bioaccumulation in aquatic species, other
Type of information:
experimental study
Adequacy of study:
weight of evidence
Reliability:
2 (reliable with restrictions)
Rationale for reliability incl. deficiencies:
other: see 'Remark'
Remarks:
The reference contained in this summary entry represents an investigation on the bioaccumulation of strontium in saltwater crustacean species. The study was not conducted according to any guideline but meets basic criteria for quality, reliability and adequacy of experimental data for the fulfilment of data requirements under REACH and hazard assessment purposes (ECHA guidance R4 in conjunction with regulation (EC) 1907/2006, Annexes VII-X). Hence, this information contained therein is used in a weight-of-evidence approach.
Principles of method if other than guideline:
Ueda et al. (1973):
Several marine organisms were collected and the 85Sr concentration was measured by AAS after ashing the samples.
GLP compliance:
not specified
Details on sampling:
Ueda et al. (1973): Marine organisms, 241 samples of 63 species, were collected from the coastal sea of Japan. All samples were ignited at 550℃ in an electric muffle furnace. The chemical analysis of stable Sr was performed on the ashed sample.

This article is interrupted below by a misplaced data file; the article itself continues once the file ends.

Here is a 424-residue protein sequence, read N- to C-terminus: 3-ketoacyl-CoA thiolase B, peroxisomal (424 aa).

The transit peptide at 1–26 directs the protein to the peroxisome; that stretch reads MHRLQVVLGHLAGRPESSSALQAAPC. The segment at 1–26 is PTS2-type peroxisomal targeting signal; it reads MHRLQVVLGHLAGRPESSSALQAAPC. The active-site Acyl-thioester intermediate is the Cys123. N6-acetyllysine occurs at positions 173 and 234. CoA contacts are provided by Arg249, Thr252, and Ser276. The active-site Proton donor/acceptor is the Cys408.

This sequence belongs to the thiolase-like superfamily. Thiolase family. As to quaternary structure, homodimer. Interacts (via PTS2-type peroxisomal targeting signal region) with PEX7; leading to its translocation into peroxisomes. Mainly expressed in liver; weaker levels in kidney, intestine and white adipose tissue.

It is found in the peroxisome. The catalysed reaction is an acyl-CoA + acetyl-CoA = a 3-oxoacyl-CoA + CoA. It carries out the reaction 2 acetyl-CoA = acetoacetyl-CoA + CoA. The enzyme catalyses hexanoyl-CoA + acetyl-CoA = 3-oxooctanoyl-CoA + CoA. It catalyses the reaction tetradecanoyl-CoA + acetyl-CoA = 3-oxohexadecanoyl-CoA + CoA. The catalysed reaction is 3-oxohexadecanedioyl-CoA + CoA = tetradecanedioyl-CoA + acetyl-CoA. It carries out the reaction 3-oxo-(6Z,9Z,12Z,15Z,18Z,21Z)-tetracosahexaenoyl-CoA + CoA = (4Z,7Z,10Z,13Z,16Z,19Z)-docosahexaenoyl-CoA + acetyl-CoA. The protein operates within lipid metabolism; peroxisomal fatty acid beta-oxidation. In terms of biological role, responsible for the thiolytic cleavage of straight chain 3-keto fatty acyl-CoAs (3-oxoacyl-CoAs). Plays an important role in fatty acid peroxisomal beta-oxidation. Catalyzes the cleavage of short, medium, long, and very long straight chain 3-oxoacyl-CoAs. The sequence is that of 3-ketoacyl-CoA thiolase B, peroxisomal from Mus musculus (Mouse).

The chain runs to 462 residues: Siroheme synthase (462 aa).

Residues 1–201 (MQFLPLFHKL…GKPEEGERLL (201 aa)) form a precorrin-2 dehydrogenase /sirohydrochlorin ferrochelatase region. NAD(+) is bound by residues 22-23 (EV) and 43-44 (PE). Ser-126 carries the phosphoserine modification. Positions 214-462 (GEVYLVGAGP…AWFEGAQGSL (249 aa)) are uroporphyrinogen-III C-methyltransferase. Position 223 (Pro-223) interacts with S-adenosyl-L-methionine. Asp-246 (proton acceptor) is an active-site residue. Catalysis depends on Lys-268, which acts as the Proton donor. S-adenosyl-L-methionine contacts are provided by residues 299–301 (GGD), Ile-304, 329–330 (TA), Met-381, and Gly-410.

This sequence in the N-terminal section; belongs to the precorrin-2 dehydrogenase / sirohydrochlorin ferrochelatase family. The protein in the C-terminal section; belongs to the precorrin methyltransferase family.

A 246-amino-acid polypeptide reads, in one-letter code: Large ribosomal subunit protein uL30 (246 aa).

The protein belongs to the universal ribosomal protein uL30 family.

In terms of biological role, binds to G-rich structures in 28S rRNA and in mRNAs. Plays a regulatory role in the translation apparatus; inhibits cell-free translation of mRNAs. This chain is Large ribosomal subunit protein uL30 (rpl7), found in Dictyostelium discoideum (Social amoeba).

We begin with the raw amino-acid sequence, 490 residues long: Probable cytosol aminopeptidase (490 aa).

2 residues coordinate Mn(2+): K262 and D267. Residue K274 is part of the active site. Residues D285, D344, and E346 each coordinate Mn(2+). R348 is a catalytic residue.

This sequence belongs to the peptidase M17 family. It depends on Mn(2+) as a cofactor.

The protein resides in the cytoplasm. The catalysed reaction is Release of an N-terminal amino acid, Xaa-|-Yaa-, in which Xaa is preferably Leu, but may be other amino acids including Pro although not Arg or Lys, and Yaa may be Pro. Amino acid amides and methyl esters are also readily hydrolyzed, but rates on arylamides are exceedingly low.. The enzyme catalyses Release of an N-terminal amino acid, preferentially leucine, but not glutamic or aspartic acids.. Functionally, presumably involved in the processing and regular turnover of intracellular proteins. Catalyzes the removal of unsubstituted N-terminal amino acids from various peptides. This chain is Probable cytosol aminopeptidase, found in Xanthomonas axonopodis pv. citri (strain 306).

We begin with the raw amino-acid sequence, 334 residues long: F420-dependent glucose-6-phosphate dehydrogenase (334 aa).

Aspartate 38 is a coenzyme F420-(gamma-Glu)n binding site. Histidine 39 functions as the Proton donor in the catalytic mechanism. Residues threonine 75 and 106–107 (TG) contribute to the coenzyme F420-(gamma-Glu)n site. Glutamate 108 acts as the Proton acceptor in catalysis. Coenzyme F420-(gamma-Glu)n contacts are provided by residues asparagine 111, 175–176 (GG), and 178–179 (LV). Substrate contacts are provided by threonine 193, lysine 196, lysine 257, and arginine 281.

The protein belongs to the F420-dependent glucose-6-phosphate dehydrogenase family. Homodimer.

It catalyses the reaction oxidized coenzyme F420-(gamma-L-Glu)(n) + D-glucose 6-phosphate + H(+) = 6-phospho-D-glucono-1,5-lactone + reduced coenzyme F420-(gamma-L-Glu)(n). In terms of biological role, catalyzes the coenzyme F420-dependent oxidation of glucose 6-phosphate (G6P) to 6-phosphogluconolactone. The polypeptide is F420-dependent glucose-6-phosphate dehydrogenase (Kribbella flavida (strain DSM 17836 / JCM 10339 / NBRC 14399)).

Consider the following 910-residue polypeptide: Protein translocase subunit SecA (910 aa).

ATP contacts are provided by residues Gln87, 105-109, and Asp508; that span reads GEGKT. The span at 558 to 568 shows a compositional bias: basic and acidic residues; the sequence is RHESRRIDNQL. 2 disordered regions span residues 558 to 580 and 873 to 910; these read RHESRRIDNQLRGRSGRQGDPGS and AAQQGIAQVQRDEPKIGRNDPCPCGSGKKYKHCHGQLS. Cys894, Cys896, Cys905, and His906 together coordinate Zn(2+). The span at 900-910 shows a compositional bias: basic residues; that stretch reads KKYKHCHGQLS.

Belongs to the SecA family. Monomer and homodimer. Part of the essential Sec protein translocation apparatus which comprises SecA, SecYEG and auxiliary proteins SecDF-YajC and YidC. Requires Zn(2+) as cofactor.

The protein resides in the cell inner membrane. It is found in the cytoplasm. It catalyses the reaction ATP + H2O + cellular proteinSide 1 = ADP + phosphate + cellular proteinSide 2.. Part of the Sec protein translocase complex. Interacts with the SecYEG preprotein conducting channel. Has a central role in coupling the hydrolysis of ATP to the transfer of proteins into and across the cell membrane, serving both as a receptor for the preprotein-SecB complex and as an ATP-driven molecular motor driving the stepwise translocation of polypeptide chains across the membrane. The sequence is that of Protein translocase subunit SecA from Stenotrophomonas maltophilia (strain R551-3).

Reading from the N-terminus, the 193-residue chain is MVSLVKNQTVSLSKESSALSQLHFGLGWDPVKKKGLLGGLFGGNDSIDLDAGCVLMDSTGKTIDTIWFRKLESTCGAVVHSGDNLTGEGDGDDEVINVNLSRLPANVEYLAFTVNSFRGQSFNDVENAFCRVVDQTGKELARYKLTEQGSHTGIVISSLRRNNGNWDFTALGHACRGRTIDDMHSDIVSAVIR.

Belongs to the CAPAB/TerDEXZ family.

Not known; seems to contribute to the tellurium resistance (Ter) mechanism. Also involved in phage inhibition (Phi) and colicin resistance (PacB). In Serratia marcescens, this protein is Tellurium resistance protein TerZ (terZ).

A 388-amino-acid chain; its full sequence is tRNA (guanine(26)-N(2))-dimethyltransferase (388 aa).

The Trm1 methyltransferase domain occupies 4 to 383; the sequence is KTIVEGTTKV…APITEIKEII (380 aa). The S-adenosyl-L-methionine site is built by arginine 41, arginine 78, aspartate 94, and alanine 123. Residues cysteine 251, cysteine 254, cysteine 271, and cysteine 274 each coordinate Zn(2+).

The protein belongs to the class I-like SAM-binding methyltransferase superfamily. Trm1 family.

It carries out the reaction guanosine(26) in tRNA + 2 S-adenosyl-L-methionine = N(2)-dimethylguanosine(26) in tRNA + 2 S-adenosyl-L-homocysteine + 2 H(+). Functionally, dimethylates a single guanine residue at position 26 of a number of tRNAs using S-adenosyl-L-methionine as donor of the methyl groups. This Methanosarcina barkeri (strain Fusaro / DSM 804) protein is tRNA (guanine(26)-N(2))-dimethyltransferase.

Details on preparation of test solutions, spiked fish food or sediment:
Ueda et al. (1973): not applicable
Test organisms (species):
other: different crustacea
Details on test organisms:
Ueda et al. (1973):
Crustacea: Paralithodes camtschatica; Acanthodes armatus; Ovalipes punctatus; Portunus trituberculatus; Erimacrus isenhechii; Macrocheira Kaempferi; Hemigrapsus sanquineus; Penaeus orientalis; Panulirus japonicus; Penaeus japonicus; Sergestes lucens; Mitella mitella; Chthamalus challengeri; Ligia exotica; Squilla oratoria
Route of exposure:
aqueous
Test type:
other: Ueda et al. (1973): field study;
Water / sediment media type:
natural water: marine
Details on test conditions:
Ueda et al. (1973): no data
Nominal and measured concentrations:
Ueda et al. (1973): no; default concentration 8mg of Sr per liter of sea water was used.
Details on estimation of bioconcentration:
Concentration factor (CF; Sr organlsm/Sr seawater)
Remarks on result:
other: See Table below.
Conclusions:
The study is considered sufficient to use the derived BAF in a weight of evidence approach for the evaluation of strontium accumulation.
Endpoint:
bioaccumulation in aquatic species, other
Type of information:
experimental study
Adequacy of study:
weight of evidence
Reliability:
2 (reliable with restrictions)
Rationale for reliability incl. deficiencies:
other: see 'Remark'
Remarks: